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This is the final article in a four-part series focused on growing your business internationally.
When we founded Studios Architecture 25 years ago, our plan was to provide design services to customers internationally — without maintaining offices around the world. We have achieved that goal, designing prominent projects such as the interior of the Petronas Towers in Kuala Lumpur, Malaysia, at the time the tallest buildings in the world, and the office for the Industrial and Commercial Bank of China on the Bund in Shanghai.
With the growing interest in global trade, small- and medium-size business owners often ask me what the secret is to entering foreign markets. The answer, I think, can be boiled down to five things:
As a small business, you can look at GDP statistics to see which national economies are growing. But it’s more important to understand where your existing customers are going with their businesses, because they can bring you along.
2. Work with — not against — Uncle Sam. A lot of small businesses see the government as an obstacle. For us, the U.S. Commerce Department has been a vital source of information and aid as we’ve expanded into India and China. The Commerce Department's U.S. Commercial Service has 160 people on the ground in India. They’ve helped us scope out information and resources — such as identifying local partners — that would have been difficult for us to find on our own.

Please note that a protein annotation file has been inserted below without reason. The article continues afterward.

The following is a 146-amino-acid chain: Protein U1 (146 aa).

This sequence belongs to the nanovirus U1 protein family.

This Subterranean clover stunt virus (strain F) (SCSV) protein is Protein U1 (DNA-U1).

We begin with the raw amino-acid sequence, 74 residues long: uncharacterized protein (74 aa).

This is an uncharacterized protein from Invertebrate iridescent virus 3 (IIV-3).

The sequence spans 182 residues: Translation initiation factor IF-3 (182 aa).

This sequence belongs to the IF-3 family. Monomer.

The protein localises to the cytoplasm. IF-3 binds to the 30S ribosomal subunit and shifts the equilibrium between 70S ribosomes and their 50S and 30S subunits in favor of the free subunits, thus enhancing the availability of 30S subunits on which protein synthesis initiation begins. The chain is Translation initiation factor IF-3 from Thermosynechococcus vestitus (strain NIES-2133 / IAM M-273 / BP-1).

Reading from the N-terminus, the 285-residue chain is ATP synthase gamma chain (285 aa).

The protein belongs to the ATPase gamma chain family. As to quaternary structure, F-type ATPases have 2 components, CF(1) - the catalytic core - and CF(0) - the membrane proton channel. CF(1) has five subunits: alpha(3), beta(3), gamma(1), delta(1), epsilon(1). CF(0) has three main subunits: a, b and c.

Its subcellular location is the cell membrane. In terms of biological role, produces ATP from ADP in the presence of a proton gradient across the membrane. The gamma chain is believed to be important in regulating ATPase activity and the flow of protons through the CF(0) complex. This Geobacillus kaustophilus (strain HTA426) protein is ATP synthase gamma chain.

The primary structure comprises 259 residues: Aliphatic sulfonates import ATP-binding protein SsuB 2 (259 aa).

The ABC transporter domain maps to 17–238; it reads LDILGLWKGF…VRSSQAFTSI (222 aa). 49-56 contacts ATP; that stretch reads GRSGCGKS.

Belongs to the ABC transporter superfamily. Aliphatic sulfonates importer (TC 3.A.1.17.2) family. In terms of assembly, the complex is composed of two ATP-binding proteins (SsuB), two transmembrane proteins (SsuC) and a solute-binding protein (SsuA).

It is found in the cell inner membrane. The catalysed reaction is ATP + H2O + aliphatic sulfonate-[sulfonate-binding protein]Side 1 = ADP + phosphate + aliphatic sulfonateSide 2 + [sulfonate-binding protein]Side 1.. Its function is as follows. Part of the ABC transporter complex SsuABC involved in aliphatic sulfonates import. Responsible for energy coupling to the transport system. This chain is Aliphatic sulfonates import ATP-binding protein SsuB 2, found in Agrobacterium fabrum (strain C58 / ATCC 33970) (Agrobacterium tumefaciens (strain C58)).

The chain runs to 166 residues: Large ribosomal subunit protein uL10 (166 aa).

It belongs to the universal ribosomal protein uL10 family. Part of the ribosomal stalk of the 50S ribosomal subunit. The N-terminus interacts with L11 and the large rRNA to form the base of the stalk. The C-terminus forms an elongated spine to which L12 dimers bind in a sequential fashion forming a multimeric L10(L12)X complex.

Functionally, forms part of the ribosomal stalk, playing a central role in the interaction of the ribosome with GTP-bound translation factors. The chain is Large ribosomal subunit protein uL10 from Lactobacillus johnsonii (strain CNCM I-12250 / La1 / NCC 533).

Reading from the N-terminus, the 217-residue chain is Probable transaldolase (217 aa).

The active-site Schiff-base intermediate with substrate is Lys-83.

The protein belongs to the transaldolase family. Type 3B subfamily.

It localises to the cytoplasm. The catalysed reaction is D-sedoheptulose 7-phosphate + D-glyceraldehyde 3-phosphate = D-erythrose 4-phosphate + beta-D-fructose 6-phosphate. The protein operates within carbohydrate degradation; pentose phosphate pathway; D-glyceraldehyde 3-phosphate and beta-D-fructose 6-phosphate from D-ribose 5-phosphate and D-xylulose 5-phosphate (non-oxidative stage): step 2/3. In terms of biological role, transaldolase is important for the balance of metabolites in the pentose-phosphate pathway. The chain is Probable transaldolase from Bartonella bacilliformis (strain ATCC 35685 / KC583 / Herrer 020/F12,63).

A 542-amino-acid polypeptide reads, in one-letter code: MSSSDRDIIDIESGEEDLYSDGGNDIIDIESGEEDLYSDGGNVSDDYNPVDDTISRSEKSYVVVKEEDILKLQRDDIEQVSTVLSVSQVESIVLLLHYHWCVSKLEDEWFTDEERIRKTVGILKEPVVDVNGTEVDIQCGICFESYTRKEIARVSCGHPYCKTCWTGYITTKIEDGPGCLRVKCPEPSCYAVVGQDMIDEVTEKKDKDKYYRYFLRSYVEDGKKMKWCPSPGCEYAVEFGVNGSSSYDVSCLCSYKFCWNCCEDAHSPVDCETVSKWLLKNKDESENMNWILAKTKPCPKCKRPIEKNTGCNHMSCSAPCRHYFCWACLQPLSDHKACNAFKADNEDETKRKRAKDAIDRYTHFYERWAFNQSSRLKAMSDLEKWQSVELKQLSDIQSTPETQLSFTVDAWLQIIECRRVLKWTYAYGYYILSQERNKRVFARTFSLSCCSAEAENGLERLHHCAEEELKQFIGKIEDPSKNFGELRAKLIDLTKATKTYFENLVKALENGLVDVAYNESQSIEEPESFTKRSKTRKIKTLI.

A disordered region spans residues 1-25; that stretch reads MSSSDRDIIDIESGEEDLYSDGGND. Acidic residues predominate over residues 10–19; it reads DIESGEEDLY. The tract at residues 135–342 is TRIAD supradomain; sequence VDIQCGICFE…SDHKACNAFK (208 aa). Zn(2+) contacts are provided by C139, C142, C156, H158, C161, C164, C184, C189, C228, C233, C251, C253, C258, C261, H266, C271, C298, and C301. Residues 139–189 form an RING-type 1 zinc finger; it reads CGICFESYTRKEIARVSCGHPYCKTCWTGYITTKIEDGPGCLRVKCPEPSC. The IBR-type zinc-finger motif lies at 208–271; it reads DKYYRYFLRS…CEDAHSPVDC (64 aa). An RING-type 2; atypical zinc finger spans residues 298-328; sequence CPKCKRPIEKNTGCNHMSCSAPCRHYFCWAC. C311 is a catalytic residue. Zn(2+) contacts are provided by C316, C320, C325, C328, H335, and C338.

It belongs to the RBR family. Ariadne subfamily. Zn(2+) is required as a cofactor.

3. Team up with big guys. In October 2008, we took part in a global trade mission to India sponsored by FedEx and the U.S. Commercial Service. We were able to benefit from the strength of the FedEx brand, since the company opened doors more quickly than we could have on our own. Nearly every meeting during the trade mission was worthwhile for us; I left each one bursting with ideas for next steps. By teaming up with large companies that you work with, a huge amount of the legwork can be done for you.
4. Partners need to come before customers. When you meet with potential customers in foreign markets, they expect you to have local partners already in place. In our experience, the best partners are people who have worked or lived in the U.S. and understand both cultures. In our industry, we also need local partners who are familiar with cutting-edge technology. The first question foreign customers will ask is: “How are we to work together?” If you don’t have good local partners, doors can close quickly.
5. Re-examine your brand through their eyes. In foreign markets, the general American brand is strong and “translatable” — your individual business brand must be strong and translatable, as well. We redesigned our Web site to use visual elements, such as images of our many award-winning buildings, so even non-English speakers can easily grasp our skill and accomplishments.
When we initially spoke to potential foreign customers, we told them we were experienced in many areas, from office buildings to retail locations, and could handle their entire slate of projects. This didn’t resonate. It took us years to learn what they wanted to hear — which was the one project we were most enthusiastic about. For them, specific enthusiasm was going to define our brand.
When you go into a new market, communicate your primary strengths and passions. There will be time to expand to other areas later.
Studios Architecture is an award-winning design practice with more than 250 employees throughout five offices.
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